I turned up a wooden fixture made from Macassar Ebony, to hold the dials as I turn them. I will be making a new version of this in Aluminium once I know what happens to the decals.

 

KW15_Making14.jpg

KW15_Making15.jpg

The fixture holds the thin dial by a recess inside the bore. I bored the recess with a high speed tool that had an angle inside which then transferred its angle into the bore, effectively making the recess a sharp angle. The principle being that the angle would naturally turn inwards when is applied to the outside by the screw. At the sizes and lengths we're using here I don't think it actually does that much to help keep the dial locked in the recess but you never know. At the very least it keeps the back side of the dial from fouling on the back of the recess and stopping it from being pushed out as pressure is applied. I found this really worked well as long as you aren't too aggressive with the size of the cuts. I know people use glue a lot of time to hold thin and delicate parts but my experience in manufacturing has me thinking about fixtures more and it works for me.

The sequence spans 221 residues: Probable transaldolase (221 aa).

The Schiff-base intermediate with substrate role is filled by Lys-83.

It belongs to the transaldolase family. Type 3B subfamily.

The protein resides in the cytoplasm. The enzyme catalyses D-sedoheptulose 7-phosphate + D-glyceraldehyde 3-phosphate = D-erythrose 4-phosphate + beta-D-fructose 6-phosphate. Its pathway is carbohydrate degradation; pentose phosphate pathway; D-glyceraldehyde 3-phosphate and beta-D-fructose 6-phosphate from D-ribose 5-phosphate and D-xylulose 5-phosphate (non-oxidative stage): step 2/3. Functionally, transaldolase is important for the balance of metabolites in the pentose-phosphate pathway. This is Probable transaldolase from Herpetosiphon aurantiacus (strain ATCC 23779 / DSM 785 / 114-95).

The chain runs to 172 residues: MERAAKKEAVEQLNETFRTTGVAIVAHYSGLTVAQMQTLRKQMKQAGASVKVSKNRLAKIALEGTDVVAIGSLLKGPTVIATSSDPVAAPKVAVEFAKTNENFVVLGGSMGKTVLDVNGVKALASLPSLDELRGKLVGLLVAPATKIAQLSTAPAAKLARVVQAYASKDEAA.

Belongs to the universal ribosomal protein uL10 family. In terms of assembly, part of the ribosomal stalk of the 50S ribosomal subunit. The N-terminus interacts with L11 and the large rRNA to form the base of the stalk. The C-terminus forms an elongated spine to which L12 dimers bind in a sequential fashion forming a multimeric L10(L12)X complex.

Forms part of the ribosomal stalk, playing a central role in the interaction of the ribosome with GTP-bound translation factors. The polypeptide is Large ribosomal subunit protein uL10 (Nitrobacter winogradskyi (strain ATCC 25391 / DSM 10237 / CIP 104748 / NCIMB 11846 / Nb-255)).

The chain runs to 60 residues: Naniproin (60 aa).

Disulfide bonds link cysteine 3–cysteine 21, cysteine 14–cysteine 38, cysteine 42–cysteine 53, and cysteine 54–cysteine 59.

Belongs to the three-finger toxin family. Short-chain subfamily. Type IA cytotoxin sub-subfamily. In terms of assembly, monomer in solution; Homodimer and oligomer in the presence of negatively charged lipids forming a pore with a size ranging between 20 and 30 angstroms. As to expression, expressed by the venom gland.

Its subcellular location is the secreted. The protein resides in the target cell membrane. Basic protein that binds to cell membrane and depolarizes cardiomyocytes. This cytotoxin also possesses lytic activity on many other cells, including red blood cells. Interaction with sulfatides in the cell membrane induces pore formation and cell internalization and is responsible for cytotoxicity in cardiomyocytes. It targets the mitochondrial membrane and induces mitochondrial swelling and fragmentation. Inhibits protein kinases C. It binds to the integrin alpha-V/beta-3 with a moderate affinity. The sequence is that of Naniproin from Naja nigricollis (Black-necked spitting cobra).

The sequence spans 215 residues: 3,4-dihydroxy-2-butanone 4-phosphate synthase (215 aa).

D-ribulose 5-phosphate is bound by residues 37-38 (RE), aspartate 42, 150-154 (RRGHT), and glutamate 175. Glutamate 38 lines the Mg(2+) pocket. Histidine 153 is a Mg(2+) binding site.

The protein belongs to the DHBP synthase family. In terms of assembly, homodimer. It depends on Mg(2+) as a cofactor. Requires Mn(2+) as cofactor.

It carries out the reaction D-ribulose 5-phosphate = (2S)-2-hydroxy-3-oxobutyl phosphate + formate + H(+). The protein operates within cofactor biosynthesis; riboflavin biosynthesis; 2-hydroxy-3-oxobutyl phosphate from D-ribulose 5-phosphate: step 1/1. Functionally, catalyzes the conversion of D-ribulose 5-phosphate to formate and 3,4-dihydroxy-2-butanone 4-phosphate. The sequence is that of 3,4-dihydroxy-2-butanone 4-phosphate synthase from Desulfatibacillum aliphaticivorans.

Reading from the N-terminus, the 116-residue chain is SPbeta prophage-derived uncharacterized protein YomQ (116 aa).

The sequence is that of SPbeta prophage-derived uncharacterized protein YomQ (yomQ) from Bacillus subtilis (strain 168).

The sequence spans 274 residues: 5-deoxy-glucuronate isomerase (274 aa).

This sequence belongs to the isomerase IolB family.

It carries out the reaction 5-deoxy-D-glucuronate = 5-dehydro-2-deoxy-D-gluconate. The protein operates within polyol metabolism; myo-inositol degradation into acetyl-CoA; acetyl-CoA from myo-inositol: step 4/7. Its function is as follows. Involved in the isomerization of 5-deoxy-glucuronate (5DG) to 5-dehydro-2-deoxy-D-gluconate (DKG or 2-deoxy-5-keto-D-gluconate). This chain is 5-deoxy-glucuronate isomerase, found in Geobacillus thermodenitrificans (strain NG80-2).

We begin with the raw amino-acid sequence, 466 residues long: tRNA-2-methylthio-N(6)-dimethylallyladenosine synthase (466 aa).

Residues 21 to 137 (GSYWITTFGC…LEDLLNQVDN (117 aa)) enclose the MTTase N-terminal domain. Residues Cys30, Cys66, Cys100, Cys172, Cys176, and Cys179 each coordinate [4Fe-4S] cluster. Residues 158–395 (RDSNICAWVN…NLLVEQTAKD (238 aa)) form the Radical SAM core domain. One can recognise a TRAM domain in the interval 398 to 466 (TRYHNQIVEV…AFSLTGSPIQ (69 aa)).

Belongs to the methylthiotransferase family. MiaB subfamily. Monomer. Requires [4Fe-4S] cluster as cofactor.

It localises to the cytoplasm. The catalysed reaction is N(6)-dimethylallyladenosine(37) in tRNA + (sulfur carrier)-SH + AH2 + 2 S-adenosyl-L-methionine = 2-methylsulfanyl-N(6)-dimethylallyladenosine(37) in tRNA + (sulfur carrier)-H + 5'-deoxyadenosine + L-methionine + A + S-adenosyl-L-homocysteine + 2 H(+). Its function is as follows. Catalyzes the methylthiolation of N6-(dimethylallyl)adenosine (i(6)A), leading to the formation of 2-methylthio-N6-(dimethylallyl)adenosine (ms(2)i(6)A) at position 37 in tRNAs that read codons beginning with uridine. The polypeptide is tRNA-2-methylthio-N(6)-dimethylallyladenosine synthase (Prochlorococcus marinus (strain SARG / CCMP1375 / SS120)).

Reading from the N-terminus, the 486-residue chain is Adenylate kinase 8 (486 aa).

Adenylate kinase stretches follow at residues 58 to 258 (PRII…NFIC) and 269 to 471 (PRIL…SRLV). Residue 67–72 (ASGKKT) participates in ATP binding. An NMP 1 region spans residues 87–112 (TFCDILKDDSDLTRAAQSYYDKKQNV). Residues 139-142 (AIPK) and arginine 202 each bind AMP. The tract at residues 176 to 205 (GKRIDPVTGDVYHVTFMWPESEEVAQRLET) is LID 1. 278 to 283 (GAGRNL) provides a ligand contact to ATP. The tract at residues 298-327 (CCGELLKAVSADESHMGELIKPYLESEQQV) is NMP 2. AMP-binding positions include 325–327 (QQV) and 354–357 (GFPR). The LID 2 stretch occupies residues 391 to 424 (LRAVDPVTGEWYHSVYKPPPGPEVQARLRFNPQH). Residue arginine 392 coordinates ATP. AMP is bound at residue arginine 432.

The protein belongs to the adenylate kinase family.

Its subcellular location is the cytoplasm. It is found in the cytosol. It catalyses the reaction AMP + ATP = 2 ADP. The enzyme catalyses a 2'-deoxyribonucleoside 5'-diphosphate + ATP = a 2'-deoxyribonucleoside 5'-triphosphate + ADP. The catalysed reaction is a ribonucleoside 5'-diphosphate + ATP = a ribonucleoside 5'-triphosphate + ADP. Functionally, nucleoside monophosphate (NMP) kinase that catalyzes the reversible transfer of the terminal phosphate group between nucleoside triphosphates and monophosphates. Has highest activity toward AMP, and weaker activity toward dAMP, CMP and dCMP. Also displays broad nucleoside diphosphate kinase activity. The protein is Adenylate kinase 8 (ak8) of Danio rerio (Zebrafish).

I also wanted to post a very short video of the turning tool turning the dial in the lathe chuck but I couldn't get it to work after I uploaded it. I'm not too familiar with video at the moment, something new for me. Branching out a little as video does show a bit more about the process people go through when creating things. I have to get used to video formats and compression and sizes.

I used the same sort of thing to create a double headed 10p. It took me hours to get it right, gave it to my mate and he spent it by mistake!

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  • 2 weeks later...

I'm sorry I've been a bit lax on my thread. Unfortunately any work I do at my place of work is subject to availability of the machines, and we've been busy lately. Also we have have a few problems, the main one being that our compressor failed and my boss has had to organize a new one while we manage in the meantime.

Also, I decided to 3d print some parts so I could build myself a pad printer, well, part of a pad printer anyway. Then, my printer decided to malfunction and it's now in pieces being rebuilt.

So, I'm working towards my watch at the moment but getting nowhere near.

The one thing I have decided, after the experiment with machining the dial feet on the back of a dial, is that I'm going to make my dials like that from now on. I have to make new fixtures to cope with that. I think in the end it will be better though.